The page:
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According to the Ed25519 paper, the (potentially long) input message is hashed twice (see Section 4 page 12 steps 1 and 3). This webpage has a nice diagram toward the bottom that illustrates this, and I confirmed it in the reference code on Supercop (see supercop-20141124/crypto_sign/ed25519/ref/sign.c, function calls crypto_hash_sha512(nonce, sm+32, mlen+32) and crypto_hash_sha512(hram,sm,mlen + 64)).

My question is, for long messages, wouldn't it be more efficient and just as secure to hash the entire message just once, and then use the 64 byte hash as the input to the signing algorithm? In other words, the code would look like:

crypto_hash_sha512(mhash, m, mlen);
crypto_sign(output, mhash, 64, key);

The would seem to me to be faster for mlen > approx 128 bytes without any loss of security.

I'm I missing something here? Is there a potential loss of security to using mhash as the signing input instead of the original message m?

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Peter Schwabe, one of the authors of Ed25519, directed me to a recent paper titled "EdDSA for more curves". The section "Security notes on prehashing", page 5, says that the Ed25519 algorithm without prehashing the message is resistant to collisions in the hash function, while using the algorithm with prehashing is not. Of course the hash function is not supposed to have collisions, but if it does, not prehashing gives added protection.

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    $\begingroup$ I am totally not impressed that another person is able to edit the words I wrote If they are inappropriate, deleting them is fine, but editing them? WTF? With that brilliant move, Stack Exchange and it's editors have significantly reduced the chance I will participate in this site... $\endgroup$ – Allen Aug 5 '15 at 9:43
  • $\begingroup$ Hi Allen. Other persons can edit your answers and questions yes, but you will be notified and it is possible to roll them back, as can we. If there is too much abuse then the mods & trusted users (10K and up, if I'm not mistaken) can protect an entire Q/A against modifications. You can always see the revision history by clicking on the edited (time of edit) link between the answer and the person that last edited it. But yes, SE is a collaberative effort; if you really require exclusive rights a blog is more appropriate. $\endgroup$ – Maarten Bodewes Aug 5 '15 at 13:06
  • $\begingroup$ I cannot remember anything being protected on the crypto site though; there isn't much flaming going on. Generally the edits are rather mundane and keep to formatting an answer :) . Note that substantive edits that change the answer are not allowed and will be acted upon. More information here $\endgroup$ – Maarten Bodewes Aug 5 '15 at 13:13
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The goal of this method is to achieve collision-resilience (resistance against collision attacks). The second hash can be viewed as $H(R || M)$ for message M and some randomness R that is unknown to an attacker. Now, even if an attacker could efficiently find collisions for $H$, he cannot use this ability to run the standard forgery attack that works as follows:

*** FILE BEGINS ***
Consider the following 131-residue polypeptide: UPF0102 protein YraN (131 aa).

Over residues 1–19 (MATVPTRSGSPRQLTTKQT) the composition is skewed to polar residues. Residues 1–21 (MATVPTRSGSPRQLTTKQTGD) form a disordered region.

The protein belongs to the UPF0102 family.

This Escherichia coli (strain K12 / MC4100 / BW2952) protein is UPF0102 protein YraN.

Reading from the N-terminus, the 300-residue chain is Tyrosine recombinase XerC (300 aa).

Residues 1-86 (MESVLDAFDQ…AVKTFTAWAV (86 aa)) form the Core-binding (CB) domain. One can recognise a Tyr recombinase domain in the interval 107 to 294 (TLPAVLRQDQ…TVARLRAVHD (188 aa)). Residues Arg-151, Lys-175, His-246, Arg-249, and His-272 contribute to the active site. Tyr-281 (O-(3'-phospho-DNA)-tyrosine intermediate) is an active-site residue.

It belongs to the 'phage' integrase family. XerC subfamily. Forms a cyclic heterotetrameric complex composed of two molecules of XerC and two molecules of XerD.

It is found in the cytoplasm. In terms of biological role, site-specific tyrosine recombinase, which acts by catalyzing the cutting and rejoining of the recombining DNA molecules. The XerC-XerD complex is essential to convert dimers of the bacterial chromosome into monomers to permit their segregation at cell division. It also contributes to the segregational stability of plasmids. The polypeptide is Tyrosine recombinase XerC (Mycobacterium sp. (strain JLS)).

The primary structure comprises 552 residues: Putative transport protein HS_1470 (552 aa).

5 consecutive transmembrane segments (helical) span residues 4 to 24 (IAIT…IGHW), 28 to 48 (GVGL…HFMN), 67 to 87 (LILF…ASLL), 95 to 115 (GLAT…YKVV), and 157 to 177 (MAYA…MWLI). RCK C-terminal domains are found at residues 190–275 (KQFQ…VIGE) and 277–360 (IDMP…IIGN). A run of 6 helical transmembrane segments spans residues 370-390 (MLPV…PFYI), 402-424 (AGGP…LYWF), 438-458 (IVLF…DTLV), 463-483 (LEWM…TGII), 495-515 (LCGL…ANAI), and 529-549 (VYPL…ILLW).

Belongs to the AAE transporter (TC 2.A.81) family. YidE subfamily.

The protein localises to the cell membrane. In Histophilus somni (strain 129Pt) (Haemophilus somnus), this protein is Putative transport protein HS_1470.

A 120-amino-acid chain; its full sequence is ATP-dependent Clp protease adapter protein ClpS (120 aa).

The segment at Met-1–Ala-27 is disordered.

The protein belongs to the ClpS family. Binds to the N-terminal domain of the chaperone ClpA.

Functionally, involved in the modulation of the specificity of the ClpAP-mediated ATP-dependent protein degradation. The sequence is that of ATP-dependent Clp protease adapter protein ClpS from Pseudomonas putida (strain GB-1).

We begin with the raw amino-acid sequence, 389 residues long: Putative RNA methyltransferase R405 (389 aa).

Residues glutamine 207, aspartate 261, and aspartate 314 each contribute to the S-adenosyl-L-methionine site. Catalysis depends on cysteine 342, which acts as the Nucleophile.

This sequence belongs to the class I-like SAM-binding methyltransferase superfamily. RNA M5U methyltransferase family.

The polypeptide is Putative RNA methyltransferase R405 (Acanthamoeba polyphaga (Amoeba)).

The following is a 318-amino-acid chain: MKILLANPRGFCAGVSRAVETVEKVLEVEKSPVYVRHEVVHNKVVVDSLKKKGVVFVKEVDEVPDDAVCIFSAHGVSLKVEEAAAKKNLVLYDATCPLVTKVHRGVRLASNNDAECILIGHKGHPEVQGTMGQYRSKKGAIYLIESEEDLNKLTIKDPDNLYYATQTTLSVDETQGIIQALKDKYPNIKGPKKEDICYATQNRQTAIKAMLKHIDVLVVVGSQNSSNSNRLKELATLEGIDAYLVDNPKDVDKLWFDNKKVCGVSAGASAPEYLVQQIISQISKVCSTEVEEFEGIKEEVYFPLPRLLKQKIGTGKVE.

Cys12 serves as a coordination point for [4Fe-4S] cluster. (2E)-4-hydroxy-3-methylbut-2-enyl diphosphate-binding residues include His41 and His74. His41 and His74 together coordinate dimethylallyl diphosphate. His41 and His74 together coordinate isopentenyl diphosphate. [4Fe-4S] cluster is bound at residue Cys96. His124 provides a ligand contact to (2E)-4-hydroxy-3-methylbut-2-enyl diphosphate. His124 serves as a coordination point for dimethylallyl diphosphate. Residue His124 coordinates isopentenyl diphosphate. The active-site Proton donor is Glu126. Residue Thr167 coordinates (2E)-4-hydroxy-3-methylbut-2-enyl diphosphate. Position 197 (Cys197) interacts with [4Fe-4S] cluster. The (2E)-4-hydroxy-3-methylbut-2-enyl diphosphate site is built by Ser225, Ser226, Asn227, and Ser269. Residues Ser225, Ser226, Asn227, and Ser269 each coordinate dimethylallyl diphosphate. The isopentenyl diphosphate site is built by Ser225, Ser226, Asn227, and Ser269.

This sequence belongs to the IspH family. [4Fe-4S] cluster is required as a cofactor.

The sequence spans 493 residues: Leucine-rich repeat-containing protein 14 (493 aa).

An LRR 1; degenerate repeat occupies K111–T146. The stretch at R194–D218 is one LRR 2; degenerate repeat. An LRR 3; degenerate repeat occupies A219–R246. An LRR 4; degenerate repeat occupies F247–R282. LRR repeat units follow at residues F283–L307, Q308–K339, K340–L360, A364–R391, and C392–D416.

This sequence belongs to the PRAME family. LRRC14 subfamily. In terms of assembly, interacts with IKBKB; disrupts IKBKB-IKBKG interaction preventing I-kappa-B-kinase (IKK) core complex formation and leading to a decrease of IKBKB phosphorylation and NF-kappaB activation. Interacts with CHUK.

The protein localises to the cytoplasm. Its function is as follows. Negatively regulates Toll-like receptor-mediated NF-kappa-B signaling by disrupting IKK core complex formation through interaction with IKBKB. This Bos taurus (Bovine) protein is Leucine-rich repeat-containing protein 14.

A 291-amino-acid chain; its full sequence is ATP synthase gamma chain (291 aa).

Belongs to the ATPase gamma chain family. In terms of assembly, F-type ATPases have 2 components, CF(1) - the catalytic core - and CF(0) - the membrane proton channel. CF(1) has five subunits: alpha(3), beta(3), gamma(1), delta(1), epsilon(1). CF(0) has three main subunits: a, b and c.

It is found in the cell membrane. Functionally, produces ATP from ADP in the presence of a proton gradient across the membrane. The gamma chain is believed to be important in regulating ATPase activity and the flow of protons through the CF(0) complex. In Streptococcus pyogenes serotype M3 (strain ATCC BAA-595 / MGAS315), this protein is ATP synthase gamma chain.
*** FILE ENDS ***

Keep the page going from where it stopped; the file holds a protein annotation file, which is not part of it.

1. Find collision $M,M'$ for $H$,
  2. Ask signer for signature $\sigma$ on message $M$,
  3. Output forgery $(\sigma, M')$.

This attack normally works because the signature actually only signs $H(M)$ and $H(M) = H(M')$. Now, if an attacker does not know $R$ he cannot efficiently search for a collision $H(R||M) = H(R||M')$. Especially, a collision $M,M'$ for $H$ does not lead a collision $H(R||M) = H(R||M')$ for random $R$ with overwhelming probability.

Now, why do they hash twice? The reason is to avoid the use of "real" randomness in the signature algorithm. One motivation is that there have been to many issues with bad randomness sources / wrong implementations over the last years that one tries to avoid the use of randomness whenever possible. The first hash generates a pseudorandom value $R$ using the message and a secret value $S$ that is part of the secret key: $R = H(S||M)$.

Now, why is your proposal less secure? Because it is vulnerable to the above collision attack.

Of course, cryptographic hash functions should provide collision resistance. However, collision resistance is quite a strong assumption that is easier to break than other properties like second-preimage resistance, one-wayness, or pseudorandomness. On the one hand, already the complexity of a collision attack against a perfectly secure hash function is only the square-root of that of the attacks against the other properties. On the other hand, there hash been much more progress in breaking the collision resistance (see attacks on MD5 and SHA1 for example) than in breaking one of the other properties. Hence, it seems a good choice to avoid the requirement of collision resistance whenever possible.

P.S.: One might think that using $R = H(M||S), OUT = H(M || R)$ would provide the same benefits while allowing to reuse most of the computation (the state of $H$ after processing $M$). But exactly this makes the thing vulnerable to (inner) collisions again: If I find to messages $M,M'$ that lead to the same internal state of $H$ after being processed, they will also result in the same value $OUT$. Hence, I can use such a inner-collison to forge a signature.

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